Nettle, scientific name- Urtica Dioica, is an underrated herb that can do wonders. It not only provides tons of medicinal benefits but its tea also tastes wonderful. The term 'Urtica Dioica' is derived from the Latin word pro which means “burn” because its leaves can cause a temporary burning sensation, rashes or irritation. Nevertheless, when cooked or dried, it can be consumed safely.
Stinging nettle has been in use since ancient times. Egyptians used nettle to treat backache and arthritis and Roman troops used to rub it on their body to stay warm.
Here are some of the benefits of Nettle leaves-
Reduce the symptoms of hay fever: Hay fever is an allergic disease that can cause inflammation of the inner lining of the nose. Using nettle leaves can be a promising organic ailment for hay fever. Although there is a need for some more long term human research to prove it as the perfect solution to the disease, many studies have shown good results.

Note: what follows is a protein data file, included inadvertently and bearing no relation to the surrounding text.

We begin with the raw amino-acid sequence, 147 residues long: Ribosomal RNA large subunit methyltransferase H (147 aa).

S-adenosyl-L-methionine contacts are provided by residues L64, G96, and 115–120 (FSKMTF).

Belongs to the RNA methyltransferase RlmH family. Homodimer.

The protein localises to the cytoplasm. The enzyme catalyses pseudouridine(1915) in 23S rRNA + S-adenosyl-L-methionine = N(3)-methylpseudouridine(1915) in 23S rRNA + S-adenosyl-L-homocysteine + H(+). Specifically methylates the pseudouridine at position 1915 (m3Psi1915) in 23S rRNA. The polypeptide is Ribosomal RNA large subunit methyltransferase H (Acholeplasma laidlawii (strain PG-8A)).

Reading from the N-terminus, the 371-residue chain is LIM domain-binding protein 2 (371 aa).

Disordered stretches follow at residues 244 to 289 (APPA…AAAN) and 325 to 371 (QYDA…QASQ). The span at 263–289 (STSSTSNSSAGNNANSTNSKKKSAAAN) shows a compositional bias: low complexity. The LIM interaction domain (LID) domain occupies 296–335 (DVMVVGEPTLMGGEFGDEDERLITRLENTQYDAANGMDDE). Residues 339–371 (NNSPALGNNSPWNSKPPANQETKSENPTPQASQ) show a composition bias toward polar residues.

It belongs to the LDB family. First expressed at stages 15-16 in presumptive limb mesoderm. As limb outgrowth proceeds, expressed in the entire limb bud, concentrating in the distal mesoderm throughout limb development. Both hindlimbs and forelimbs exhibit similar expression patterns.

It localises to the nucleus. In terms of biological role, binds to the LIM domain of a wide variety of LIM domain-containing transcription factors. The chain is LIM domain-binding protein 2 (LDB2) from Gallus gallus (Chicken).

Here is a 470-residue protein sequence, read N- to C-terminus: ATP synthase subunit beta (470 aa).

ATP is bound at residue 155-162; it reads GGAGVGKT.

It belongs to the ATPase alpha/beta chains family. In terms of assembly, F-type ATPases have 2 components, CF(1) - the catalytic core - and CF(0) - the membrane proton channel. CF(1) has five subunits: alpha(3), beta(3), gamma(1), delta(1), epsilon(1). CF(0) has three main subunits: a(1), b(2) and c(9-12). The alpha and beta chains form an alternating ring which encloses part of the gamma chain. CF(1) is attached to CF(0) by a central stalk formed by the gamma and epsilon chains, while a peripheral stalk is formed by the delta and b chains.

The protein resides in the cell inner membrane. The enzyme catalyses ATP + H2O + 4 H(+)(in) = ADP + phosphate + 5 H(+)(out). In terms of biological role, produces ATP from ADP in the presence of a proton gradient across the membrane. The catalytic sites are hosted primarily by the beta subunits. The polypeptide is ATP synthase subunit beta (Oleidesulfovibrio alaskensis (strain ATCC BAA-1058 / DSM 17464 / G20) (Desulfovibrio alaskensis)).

Help to aid high blood sugar: According to PubMed, consuming nettle leaf safely shows low blood sugar levels in both humans and animals both. This plant also contains a compound that similarly works like insulin. Despite the promising effect of this herb, there is a need for more human research.
Lower blood pressure: High blood pressure is a serious health issue that can cause threatening diseases like cardiovascular diseases. Using this herb to maintain blood pressure is an age-old treatment. Studies say nettle leaves can help in lowering blood pressure by allowing blood vessels to relax and reducing the force of the heart’s contractions.
Help reduce inflammation: Inflammation is your body’s response to healing and toxins. Using these herbs can help to reduce inflammation which can further help to treat the inflammatory disease.
Nettle tea is an amazing tonic, which can help to treat a lot of health issues. It is enriched with antioxidants, vitamin K and minerals. So here is the recipe and ingredients you require to prepare nettle tea.
Steps to prepare: